Coming back to the bubble topic: in order to estimate the number of shocks to be expected, it might be better to look at how quickly the global economy is deteriorating. Its state seems to be accelerating to the downside with 1-2 minor crises per year and 1 major crisis every 2 years or so. If this rate does increase, then we might expect Bitcoin to undergo more frequent periods of high volatility as well depending on which asset class is most closely associated with the system at the time.
legendary
Activity: 1652
Merit: 1186
Chief Scientist
August 08, 2011, 10:58:55 AM
#27
Bitcoin will get mentioned someplace with lots of readers, a bunch of those readers will like the idea and try to buy Bitcoins, their price will rise which will draw even more people to "invest", which will drive the price up even more... until people decide that the price isn't going to rise any more and everybody rushes to sell before the price drops.  I predict there will be between one and five Bitcoin bubbles (price will double or more and then crash back down below the starting price) in the next four years .
I'm resurrecting this old thread because I like to reality-check my predictions.

Number of bubbles so far:  one.

(the $0.008 to $0.014 price rise turned out not to be a bubble; the recent $10 to $30 back down under $10 was definitely a bubble)

Zero to one bubbles and crashes per year for the next three years still seems about right.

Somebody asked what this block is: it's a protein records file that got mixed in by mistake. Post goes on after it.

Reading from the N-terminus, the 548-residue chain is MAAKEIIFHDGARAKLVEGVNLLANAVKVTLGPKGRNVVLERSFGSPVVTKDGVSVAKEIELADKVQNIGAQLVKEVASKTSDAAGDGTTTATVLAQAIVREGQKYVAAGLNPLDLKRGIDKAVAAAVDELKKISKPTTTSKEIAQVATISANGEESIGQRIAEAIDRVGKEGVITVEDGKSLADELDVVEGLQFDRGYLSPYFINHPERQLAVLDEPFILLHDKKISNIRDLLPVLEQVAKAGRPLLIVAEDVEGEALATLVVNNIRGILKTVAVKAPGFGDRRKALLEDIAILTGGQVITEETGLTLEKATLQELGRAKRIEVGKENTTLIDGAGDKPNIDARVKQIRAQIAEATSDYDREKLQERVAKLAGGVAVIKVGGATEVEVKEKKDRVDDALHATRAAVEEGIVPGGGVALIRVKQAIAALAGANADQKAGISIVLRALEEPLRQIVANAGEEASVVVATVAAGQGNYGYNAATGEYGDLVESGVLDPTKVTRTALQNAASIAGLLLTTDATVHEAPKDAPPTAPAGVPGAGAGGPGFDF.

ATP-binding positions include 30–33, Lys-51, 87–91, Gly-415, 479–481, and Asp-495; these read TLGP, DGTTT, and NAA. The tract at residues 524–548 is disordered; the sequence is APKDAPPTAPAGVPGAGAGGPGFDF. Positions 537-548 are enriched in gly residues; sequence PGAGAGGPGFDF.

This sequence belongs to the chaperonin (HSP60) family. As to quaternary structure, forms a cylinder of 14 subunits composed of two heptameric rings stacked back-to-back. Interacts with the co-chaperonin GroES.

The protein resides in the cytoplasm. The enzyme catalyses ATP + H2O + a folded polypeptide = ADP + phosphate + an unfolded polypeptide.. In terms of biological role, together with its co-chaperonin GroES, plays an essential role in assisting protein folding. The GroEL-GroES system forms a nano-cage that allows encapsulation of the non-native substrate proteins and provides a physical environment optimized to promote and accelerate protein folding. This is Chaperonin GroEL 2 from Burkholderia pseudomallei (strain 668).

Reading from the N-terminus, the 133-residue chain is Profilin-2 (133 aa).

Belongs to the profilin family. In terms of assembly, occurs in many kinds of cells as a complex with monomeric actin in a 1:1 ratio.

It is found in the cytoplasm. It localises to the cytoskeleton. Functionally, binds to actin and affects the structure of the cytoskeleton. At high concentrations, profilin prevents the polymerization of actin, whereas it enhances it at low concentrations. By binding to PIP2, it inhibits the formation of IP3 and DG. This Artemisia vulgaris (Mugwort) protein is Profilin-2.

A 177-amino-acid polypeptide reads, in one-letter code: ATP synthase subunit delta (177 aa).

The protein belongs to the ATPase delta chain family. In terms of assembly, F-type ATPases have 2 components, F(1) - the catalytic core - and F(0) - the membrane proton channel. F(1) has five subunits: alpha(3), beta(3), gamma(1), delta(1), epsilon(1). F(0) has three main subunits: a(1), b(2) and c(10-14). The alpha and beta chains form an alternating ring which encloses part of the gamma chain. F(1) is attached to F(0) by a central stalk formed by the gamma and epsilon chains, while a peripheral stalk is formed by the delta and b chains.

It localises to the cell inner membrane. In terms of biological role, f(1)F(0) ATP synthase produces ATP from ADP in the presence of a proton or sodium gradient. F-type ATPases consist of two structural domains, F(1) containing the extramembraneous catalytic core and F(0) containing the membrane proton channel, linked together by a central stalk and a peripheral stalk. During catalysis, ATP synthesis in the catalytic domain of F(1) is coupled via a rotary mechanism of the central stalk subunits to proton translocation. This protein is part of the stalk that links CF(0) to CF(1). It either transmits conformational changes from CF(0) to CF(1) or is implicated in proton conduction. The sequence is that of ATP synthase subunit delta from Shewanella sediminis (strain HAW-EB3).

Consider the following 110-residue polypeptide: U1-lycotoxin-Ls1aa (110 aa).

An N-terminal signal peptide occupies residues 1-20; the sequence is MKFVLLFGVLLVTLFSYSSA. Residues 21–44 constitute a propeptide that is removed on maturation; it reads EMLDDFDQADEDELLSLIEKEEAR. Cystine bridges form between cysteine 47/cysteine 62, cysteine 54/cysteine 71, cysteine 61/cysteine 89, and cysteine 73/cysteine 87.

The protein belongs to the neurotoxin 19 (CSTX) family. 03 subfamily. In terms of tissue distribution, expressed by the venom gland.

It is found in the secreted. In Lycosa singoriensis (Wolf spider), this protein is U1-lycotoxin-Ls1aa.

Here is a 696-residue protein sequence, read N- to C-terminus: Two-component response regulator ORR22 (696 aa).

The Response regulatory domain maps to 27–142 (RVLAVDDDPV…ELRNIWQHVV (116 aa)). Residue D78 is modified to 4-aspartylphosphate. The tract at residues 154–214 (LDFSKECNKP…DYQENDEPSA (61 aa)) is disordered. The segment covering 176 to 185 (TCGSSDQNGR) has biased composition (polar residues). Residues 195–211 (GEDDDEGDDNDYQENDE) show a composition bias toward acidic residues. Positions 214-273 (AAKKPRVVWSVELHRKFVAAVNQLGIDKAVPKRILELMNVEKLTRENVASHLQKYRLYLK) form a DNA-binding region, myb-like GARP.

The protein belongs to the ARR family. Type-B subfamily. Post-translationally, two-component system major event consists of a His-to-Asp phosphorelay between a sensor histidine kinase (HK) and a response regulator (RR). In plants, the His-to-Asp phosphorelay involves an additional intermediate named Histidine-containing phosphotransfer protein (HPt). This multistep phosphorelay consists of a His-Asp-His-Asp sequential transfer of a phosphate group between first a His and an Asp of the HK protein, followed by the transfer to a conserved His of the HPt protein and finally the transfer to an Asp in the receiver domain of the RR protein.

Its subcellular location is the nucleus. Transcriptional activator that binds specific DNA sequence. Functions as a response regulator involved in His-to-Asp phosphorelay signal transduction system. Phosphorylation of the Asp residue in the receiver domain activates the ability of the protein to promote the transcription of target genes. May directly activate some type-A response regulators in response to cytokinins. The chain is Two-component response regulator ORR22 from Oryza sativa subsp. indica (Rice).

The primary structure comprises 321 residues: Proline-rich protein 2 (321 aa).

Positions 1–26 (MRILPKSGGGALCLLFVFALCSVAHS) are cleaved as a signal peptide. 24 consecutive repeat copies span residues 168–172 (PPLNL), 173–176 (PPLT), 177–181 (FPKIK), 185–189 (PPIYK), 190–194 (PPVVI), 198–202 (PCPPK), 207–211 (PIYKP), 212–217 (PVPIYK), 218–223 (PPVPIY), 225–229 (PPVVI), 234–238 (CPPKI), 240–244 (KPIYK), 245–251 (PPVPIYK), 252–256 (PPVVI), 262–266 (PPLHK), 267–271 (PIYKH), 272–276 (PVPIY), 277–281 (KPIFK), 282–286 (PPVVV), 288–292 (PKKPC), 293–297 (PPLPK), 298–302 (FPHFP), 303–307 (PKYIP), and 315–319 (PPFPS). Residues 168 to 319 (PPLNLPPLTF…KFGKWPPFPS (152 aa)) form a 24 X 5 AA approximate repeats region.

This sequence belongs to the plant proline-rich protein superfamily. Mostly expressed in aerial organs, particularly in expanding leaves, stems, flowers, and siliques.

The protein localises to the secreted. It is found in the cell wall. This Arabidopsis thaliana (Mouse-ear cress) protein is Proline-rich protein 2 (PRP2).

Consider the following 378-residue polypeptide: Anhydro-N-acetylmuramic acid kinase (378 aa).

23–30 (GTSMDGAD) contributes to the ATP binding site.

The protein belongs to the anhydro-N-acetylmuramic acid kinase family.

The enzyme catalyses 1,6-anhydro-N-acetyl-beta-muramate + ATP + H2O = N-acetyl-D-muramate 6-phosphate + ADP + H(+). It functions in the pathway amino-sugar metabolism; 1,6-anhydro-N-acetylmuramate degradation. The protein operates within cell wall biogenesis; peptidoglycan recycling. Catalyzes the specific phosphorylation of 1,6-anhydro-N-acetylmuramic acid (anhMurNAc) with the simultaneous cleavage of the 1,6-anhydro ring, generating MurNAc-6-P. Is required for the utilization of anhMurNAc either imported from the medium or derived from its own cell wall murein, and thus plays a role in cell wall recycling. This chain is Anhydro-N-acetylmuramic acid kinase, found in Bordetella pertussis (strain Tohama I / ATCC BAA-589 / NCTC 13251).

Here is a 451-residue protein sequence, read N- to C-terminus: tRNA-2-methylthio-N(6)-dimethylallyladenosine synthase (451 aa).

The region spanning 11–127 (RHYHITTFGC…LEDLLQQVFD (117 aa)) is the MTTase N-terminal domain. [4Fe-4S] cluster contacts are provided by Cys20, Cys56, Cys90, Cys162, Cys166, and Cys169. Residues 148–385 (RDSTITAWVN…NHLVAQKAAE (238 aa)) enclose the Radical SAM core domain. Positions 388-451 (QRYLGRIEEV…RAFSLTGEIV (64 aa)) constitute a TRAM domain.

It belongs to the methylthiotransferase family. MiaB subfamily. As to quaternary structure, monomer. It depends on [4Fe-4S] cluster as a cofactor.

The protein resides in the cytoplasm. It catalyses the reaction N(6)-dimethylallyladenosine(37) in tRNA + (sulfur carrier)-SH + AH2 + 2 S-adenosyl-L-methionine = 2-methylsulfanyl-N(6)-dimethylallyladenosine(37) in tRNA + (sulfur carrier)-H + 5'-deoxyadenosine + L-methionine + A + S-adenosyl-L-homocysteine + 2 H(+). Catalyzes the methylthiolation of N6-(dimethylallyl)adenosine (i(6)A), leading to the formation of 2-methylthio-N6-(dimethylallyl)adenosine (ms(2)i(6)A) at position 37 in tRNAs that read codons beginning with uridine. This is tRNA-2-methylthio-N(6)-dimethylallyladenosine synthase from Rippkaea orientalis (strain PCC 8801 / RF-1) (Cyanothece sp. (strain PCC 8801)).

newbie
Activity: 14
Merit: 0
July 21, 2010, 03:33:27 AM
#26
the answers to your questions should be in the FAQ at ripplepay.com or one of the other ripple sites. The routing is explained in quite som edetail, but I haven't got the link right to hand just now..
newbie
Activity: 28
Merit: 0
July 14, 2010, 02:32:08 AM
#25
First: it looks like we're in the middle of our first Bitcoin Bubble.  Price today went from about 0.8 US cents to 1.4 US cents on the Bitcoin Market.  Maybe the price won't crash back down... will be interesting to see what happens...

I think since the slashdotting we are seeing a lot of people interested in trying bitcoins so it could cause a bit of a bubble.
There is also a real demand increase that will not go away easily since it is now 3 times harder to generate bitcoins I have estimated that instead of the electricity, cpu depreciation, and ISP costing me $0.006/BC it is now about $0.018. I don't know about anyone else  but that part of the bubble seems to be here to stay.

What do you think?
member
Activity: 70
Merit: 11
July 12, 2010, 08:31:55 PM
#24
First: it looks like we're in the middle of our first Bitcoin Bubble.  Price today went from about 0.8 US cents to 1.4 US cents on the Bitcoin Market.  Maybe the price won't crash back down... will be interesting to see what happens.

Second, RE: lending:  I think it's going to be really hard to establish enough trust to create a lending bitcoin bank.  I base that on my experiences dabbling as a Prosper.com lender; when hard times hit, repaying your Bitcoin debts will be WAAAAY down on the priority list.